June 29, Kingston to Fort Edward, NY
Yesterday was trip prep day as we continued our stay at Waterford’s Welcome Center with free docks and electric. We had many advisers regarding the maximum boat height in order to fit under the Champlain Canal low bridges, including dock masters that said that 17′ is a good bet. The only way for us to get close to that height was to lean the mast (carrying the Garmin Radar as well as a TV antenna we don’t use) forward or back, and the way it was configured, only the option of leaning the mast back toward the stern made sense. That meant the sundeck cover would have to be moved! Reminder view of boat with sundeck roof…
(Feel free to skip this if this is too much detail.)
Next, how to take apart some or all of the top part of the sundeck awning so that the mast would have room to lean back. Turns out there was a canvas expert in Waterford that we called. He stopped by and helped us sort out where the frame junctions were hidden. Dirk took it from there and dissembled the front half of the awning frame, which we then tied up to the top of back half, still leaving us room on the deck. Next challenge, what to lean the mast on, since it could only be angled about 35% without disrupting Garmin wires. Dirk thought of buying some lumber and building a simple A-frame, but then – ah-ha – we decided a ladder could do the same job and be easier to acquire. Unfortunately the hardware store was a mile away and it was warm, but we walked it.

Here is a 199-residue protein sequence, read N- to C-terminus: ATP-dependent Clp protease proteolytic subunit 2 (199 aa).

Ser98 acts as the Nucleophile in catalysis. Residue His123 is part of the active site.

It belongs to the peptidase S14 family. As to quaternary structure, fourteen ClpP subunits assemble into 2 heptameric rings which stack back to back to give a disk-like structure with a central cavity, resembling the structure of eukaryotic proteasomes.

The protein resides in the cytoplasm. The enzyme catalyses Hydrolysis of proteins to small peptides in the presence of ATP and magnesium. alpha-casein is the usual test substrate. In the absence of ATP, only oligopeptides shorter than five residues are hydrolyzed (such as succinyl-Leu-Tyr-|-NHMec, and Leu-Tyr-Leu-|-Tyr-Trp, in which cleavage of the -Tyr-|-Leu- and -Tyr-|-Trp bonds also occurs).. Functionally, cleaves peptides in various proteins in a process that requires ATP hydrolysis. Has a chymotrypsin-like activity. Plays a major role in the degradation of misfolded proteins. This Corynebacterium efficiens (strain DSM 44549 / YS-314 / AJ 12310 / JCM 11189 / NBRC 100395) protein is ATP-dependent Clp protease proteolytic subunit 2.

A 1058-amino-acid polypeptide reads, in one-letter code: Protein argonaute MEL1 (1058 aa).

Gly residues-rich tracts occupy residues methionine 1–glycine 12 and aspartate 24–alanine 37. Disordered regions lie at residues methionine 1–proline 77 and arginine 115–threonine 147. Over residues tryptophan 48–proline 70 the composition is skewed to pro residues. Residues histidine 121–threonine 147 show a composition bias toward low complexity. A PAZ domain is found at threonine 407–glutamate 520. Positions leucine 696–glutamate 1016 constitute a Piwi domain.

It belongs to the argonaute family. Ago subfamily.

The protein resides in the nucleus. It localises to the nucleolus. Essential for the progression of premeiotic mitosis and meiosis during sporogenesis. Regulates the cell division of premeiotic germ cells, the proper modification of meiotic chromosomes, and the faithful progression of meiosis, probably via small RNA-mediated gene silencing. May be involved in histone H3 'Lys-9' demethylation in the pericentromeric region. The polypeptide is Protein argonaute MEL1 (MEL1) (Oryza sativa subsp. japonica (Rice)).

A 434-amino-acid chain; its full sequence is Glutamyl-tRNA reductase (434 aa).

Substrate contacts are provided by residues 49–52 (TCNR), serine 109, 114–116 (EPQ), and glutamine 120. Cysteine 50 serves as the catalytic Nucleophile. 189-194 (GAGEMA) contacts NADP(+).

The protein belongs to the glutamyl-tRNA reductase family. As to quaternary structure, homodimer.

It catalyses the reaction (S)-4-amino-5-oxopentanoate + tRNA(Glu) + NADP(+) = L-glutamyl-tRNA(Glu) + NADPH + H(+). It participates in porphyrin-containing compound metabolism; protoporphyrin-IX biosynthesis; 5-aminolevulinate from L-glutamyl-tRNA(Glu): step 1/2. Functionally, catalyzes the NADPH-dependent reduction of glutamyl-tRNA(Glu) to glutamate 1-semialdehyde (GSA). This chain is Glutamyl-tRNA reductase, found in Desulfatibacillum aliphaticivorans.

We bought a ladder and some ratchet strapping while discussing our challenge with the store manager. Being bold and tired I asked her if by any chance she could drive us and our purchases to the marina, and she was happy to do it. Nice people in this town.
With the help of Kelly from ‘In Deep Ship’, the three of us leaned back the mast and tightened the ratchet straps to make sure the ladder and mast wouldn’t move anywhere. We measured again, and we were just bumping up against 17′ (instead of 18.5) so the anchor light had to come down as well to get us down to about 16’8″. It doesn’t look pretty but now we can go up the Champlain canal to the Lake Champlain and then the St. Lawrence.
About old lock mechanisms… We took the canal river walk route to the hardware store which took us over Lock 1 of the Erie Canal. Tom the dock master wasn’t busy and was happy to show us the mechanisms of the locks DC engine (!) built in 1915. We also saw the walls from the original first lock.
Tom walked with us along the old Champlain canal for a while. It is a lovely walk and we even found ripe blackberries along the way.
As we were leaving Waterford today I took a few photos of the Welcome Center. It was a great place to stop for a few days, and we took advantage of two restaurants, the laundry mat and the local grocery store while we were there.
OK – enough for today. Tomorrow is about the Champlain Canal as we continue on our way.